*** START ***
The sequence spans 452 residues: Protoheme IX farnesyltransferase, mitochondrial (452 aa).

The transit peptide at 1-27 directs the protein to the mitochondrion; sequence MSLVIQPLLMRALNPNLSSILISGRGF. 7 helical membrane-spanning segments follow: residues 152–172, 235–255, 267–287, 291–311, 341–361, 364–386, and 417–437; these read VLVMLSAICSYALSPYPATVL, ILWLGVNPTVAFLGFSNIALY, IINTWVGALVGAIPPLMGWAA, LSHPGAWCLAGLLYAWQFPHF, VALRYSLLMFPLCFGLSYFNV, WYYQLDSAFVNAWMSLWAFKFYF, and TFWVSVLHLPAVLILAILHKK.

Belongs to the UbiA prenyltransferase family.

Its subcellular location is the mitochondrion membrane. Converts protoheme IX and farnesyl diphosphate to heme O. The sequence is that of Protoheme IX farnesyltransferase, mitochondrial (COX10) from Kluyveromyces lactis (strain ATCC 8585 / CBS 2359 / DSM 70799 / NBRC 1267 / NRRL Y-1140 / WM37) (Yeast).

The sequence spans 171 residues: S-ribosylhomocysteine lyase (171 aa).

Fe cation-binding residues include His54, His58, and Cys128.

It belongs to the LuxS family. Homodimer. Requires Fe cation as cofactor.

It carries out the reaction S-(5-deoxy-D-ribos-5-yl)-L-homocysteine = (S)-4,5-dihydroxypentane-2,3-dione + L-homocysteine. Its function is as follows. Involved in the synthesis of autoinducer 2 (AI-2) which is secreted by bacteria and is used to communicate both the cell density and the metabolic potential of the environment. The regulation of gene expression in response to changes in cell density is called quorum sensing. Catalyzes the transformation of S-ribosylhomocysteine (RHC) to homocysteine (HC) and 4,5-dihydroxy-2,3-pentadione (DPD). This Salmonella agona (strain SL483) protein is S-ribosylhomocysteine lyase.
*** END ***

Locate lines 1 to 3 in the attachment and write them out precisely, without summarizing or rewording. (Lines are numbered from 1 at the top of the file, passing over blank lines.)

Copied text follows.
The sequence spans 452 residues: Protoheme IX farnesyltransferase, mitochondrial (452 aa).

The transit peptide at 1-27 directs the protein to the mitochondrion; sequence MSLVIQPLLMRALNPNLSSILISGRGF. 7 helical membrane-spanning segments follow: residues 152–172, 235–255, 267–287, 291–311, 341–361, 364–386, and 417–437; these read VLVMLSAICSYALSPYPATVL, ILWLGVNPTVAFLGFSNIALY, IINTWVGALVGAIPPLMGWAA, LSHPGAWCLAGLLYAWQFPHF, VALRYSLLMFPLCFGLSYFNV, WYYQLDSAFVNAWMSLWAFKFYF, and TFWVSVLHLPAVLILAILHKK.

Belongs to the UbiA prenyltransferase family.